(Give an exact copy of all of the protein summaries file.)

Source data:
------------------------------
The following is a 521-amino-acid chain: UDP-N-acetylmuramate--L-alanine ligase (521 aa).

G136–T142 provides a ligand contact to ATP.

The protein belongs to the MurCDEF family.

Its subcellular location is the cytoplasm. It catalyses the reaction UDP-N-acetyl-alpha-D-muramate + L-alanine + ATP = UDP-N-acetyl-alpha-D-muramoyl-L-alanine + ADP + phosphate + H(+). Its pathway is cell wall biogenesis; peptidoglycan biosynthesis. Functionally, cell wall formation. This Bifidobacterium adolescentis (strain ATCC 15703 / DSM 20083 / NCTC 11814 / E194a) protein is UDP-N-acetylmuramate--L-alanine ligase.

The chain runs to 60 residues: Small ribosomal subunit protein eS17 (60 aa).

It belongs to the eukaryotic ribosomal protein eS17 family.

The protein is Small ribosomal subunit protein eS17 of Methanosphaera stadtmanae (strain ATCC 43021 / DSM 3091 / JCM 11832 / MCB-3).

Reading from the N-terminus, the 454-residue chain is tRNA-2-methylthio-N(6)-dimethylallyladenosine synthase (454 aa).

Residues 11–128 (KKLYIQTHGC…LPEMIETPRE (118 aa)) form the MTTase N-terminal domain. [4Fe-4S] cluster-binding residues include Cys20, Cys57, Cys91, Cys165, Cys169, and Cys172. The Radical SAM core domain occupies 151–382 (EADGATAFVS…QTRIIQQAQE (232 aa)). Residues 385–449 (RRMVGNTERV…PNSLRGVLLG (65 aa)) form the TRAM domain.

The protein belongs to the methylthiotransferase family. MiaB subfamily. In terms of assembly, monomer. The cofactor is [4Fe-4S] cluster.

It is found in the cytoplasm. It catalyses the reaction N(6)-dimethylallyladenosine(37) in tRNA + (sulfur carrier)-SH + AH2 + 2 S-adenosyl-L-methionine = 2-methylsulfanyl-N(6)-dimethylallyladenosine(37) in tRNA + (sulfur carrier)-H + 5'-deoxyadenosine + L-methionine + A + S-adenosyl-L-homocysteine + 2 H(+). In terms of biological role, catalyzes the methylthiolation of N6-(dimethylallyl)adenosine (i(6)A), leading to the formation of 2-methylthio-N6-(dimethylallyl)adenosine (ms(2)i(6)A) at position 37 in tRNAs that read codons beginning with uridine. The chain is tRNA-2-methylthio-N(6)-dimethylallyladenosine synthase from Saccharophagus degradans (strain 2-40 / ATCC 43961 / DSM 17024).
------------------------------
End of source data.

The following is a 521-amino-acid chain: UDP-N-acetylmuramate--L-alanine ligase (521 aa).

G136–T142 provides a ligand contact to ATP.

The protein belongs to the MurCDEF family.

Its subcellular location is the cytoplasm. It catalyses the reaction UDP-N-acetyl-alpha-D-muramate + L-alanine + ATP = UDP-N-acetyl-alpha-D-muramoyl-L-alanine + ADP + phosphate + H(+). Its pathway is cell wall biogenesis; peptidoglycan biosynthesis. Functionally, cell wall formation. This Bifidobacterium adolescentis (strain ATCC 15703 / DSM 20083 / NCTC 11814 / E194a) protein is UDP-N-acetylmuramate--L-alanine ligase.

The chain runs to 60 residues: Small ribosomal subunit protein eS17 (60 aa).

It belongs to the eukaryotic ribosomal protein eS17 family.

The protein is Small ribosomal subunit protein eS17 of Methanosphaera stadtmanae (strain ATCC 43021 / DSM 3091 / JCM 11832 / MCB-3).

Reading from the N-terminus, the 454-residue chain is tRNA-2-methylthio-N(6)-dimethylallyladenosine synthase (454 aa).

Residues 11–128 (KKLYIQTHGC…LPEMIETPRE (118 aa)) form the MTTase N-terminal domain. [4Fe-4S] cluster-binding residues include Cys20, Cys57, Cys91, Cys165, Cys169, and Cys172. The Radical SAM core domain occupies 151–382 (EADGATAFVS…QTRIIQQAQE (232 aa)). Residues 385–449 (RRMVGNTERV…PNSLRGVLLG (65 aa)) form the TRAM domain.

The protein belongs to the methylthiotransferase family. MiaB subfamily. In terms of assembly, monomer. The cofactor is [4Fe-4S] cluster.

It is found in the cytoplasm. It catalyses the reaction N(6)-dimethylallyladenosine(37) in tRNA + (sulfur carrier)-SH + AH2 + 2 S-adenosyl-L-methionine = 2-methylsulfanyl-N(6)-dimethylallyladenosine(37) in tRNA + (sulfur carrier)-H + 5'-deoxyadenosine + L-methionine + A + S-adenosyl-L-homocysteine + 2 H(+). In terms of biological role, catalyzes the methylthiolation of N6-(dimethylallyl)adenosine (i(6)A), leading to the formation of 2-methylthio-N6-(dimethylallyl)adenosine (ms(2)i(6)A) at position 37 in tRNAs that read codons beginning with uridine. The chain is tRNA-2-methylthio-N(6)-dimethylallyladenosine synthase from Saccharophagus degradans (strain 2-40 / ATCC 43961 / DSM 17024).